To be fair, there were some simple styles to be found, but alas, they would not fit my daughter's size-6 EW feet. Our very knowledgeable salesman Bill actually chuckled when I asked him if they carried plain white canvas Keds with the rubber toe like I wore back when I was a toddler - before he explained to me that 1) they weren't big sellers these days, and 2) most shoe companies didn't cater to the extra-wide sized toddler shoe set.

So here's my rant: When you walk into a childrens' shoe store these days, why does it look like someone came in and threw up sequins, blinking lights, velcro, and rhinestones all over the girls' shoe section? While I find the Lelly Kellis that my in-laws bought Caroline and the Crocs my sister Suzy gave her for Christmas to be quite cute (and I know she'll love both of them), she won't be able to wear them day to day, hence the hunt for some very classic, white summer shoes. I have looked everywhere, in every price range, from Nordstrom to Payless, Stride-Rite to Chez Target. No luck. Sigh. Here's what I ended up purchasing at the shoe store:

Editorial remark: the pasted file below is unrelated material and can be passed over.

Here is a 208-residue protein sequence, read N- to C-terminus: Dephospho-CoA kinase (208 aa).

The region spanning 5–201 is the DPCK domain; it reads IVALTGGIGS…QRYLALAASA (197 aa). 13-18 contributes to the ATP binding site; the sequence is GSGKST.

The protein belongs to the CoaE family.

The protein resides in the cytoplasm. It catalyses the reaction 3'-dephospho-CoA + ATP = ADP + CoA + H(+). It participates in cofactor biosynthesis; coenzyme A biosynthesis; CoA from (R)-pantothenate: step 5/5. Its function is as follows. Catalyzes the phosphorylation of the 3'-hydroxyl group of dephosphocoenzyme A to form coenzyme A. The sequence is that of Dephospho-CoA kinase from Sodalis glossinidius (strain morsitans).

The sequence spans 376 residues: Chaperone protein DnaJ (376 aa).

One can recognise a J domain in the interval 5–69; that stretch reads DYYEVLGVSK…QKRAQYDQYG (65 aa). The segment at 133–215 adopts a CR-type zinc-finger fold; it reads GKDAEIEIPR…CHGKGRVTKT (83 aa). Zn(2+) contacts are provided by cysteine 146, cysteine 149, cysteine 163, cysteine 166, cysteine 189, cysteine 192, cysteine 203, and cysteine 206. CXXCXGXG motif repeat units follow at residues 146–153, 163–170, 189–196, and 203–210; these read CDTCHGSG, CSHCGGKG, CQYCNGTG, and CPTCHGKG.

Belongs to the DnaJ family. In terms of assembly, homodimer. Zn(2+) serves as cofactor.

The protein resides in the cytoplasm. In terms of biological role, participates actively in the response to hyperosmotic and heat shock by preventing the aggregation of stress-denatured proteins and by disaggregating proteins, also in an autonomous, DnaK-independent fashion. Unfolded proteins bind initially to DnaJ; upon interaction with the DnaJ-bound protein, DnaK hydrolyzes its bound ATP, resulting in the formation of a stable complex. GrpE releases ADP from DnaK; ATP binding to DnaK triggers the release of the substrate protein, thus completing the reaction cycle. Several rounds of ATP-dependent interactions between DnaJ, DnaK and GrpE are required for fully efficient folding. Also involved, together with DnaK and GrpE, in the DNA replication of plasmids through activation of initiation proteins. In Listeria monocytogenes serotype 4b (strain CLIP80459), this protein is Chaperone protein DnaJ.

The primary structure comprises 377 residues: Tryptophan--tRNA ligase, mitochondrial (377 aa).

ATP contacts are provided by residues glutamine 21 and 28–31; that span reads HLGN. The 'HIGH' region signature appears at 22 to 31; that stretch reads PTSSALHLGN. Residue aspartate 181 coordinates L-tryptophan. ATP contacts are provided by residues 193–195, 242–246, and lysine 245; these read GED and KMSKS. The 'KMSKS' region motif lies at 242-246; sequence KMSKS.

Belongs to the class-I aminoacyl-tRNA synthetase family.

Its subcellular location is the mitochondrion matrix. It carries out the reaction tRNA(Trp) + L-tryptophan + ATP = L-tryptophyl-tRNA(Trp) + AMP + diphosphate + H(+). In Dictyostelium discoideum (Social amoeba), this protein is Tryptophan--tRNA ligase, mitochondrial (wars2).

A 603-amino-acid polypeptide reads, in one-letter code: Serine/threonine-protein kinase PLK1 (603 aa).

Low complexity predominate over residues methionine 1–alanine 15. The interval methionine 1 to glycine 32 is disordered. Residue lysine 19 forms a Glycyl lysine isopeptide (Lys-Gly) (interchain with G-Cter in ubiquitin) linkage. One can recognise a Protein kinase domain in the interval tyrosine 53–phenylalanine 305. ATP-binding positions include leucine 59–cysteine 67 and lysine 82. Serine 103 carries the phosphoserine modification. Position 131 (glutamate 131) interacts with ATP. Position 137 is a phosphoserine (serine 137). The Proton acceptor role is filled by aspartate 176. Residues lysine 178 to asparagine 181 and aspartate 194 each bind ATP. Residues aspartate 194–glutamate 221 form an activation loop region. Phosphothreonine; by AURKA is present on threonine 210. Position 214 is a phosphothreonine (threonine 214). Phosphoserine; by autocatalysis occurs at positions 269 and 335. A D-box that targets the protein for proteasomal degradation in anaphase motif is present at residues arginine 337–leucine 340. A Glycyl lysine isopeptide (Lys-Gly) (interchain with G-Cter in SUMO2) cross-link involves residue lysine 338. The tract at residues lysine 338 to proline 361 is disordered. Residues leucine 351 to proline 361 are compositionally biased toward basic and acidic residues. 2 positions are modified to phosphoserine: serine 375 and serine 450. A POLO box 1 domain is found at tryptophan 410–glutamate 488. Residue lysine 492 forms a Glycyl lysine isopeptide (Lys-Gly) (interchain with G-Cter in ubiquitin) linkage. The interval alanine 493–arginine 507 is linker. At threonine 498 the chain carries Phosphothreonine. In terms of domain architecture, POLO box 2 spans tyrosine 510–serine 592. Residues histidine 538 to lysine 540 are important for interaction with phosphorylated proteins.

While they aren't my first choice (the butterfly cut-outs aren't quite how I roll...), they aren't too bad, and most importantly, they fit my little nugget's feet the best. Sadly, even the Keds website doesn't sell the sneakers in her width. Maybe I'll just have to settle for a pair of blinking Dora the Explorer tennies instead - not.

Saturday, April 19, 2008


The other day, I was tagged by Mom x2 , one of my new favorite bloggers, to list some unimportant things about me. Although I haven't finished my "100 things about me" list (which is also full of "unimportant" stuff - I got through #50 last week...), I consider it to be in poor form to let this linger for too long! Hopefully, you guys aren't sick of hearing inconsequential things about me (and if, after this, you are left wanting more, check back next week for the last 50 of my "100 things" list!)...

So here are the rules:

1) you link back to the person who tagged you
2) post these rules on your blog
3) share six unimportant things about yourself
4) tag random people at the end of your entry
5) let the tagged people know by leaving a comment on their blogs

So here goes...